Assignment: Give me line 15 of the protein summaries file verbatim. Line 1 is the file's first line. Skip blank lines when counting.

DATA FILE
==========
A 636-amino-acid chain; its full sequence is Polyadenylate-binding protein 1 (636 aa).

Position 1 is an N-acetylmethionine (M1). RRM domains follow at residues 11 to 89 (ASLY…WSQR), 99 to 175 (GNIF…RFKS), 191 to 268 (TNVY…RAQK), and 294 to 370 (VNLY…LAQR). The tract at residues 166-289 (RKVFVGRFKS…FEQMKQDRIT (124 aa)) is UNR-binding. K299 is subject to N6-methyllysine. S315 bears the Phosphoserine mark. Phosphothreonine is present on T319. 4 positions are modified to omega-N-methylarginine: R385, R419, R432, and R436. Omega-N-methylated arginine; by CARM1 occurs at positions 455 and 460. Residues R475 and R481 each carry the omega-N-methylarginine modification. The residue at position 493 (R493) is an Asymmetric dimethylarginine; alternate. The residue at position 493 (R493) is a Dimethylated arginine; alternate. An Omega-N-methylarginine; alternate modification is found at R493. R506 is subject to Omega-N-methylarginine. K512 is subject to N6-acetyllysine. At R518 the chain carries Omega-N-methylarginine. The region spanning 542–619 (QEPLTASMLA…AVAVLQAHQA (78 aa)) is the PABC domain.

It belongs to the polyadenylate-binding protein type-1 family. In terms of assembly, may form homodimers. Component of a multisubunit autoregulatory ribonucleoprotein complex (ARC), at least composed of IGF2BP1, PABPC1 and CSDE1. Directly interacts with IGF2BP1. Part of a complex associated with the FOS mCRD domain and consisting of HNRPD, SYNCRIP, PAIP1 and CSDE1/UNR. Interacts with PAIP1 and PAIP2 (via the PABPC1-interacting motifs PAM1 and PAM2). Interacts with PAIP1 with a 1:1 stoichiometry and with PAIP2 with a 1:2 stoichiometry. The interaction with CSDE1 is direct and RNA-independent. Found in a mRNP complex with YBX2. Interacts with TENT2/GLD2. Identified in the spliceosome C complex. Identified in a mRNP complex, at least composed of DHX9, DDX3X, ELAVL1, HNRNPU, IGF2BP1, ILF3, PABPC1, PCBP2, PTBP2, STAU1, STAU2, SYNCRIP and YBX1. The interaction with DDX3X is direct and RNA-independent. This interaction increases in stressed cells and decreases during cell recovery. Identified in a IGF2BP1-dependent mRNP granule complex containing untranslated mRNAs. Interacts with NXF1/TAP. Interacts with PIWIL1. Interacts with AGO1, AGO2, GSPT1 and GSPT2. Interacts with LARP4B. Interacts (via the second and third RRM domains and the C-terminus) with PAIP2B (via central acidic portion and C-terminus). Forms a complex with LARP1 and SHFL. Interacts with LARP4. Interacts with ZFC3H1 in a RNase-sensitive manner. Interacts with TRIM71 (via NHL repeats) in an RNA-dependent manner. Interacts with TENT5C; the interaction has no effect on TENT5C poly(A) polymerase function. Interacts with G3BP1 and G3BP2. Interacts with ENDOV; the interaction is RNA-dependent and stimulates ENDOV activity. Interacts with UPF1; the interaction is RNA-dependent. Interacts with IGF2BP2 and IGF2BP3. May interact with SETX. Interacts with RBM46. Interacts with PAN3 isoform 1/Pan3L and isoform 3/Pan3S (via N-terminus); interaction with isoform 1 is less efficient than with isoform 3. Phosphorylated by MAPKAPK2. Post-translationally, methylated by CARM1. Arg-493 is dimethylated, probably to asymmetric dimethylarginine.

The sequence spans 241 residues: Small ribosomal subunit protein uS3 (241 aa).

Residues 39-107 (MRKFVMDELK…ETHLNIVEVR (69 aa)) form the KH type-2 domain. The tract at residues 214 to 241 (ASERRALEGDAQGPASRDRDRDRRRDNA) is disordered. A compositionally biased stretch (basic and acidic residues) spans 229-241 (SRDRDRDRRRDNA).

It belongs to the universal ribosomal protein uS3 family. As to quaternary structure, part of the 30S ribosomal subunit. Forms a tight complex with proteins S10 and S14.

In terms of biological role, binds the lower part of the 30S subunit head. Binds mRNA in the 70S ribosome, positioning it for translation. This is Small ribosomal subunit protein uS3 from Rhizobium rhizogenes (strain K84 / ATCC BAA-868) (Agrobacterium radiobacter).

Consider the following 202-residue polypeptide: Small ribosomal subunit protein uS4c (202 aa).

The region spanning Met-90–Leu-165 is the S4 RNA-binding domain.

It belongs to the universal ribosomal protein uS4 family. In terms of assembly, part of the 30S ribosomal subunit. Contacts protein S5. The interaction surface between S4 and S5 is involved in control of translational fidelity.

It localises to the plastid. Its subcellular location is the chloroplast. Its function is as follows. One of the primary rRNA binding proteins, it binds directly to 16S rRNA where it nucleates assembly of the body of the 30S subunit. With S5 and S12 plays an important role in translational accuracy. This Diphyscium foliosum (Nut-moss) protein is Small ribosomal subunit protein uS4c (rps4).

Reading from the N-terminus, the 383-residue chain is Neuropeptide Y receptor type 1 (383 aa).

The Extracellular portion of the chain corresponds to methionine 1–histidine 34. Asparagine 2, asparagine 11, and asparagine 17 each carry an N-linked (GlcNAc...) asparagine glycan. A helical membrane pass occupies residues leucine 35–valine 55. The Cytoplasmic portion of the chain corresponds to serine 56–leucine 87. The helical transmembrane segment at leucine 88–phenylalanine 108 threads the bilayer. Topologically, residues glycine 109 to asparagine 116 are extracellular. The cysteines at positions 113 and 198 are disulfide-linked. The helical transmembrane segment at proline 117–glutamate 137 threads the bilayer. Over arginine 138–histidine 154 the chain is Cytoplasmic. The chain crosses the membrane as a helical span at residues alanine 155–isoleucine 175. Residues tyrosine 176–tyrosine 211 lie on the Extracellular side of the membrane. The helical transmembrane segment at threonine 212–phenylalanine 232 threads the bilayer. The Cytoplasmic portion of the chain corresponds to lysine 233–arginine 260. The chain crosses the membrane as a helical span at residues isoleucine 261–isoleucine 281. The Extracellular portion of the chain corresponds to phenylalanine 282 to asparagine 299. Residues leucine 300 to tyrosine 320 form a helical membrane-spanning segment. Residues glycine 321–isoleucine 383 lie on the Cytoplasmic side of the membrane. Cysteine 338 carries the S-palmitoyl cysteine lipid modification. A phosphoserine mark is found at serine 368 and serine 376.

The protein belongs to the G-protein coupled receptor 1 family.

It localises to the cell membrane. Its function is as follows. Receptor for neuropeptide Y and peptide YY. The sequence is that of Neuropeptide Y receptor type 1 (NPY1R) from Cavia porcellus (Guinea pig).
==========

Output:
It localises to the cell membrane. Its function is as follows. Receptor for neuropeptide Y and peptide YY. The sequence is that of Neuropeptide Y receptor type 1 (NPY1R) from Cavia porcellus (Guinea pig).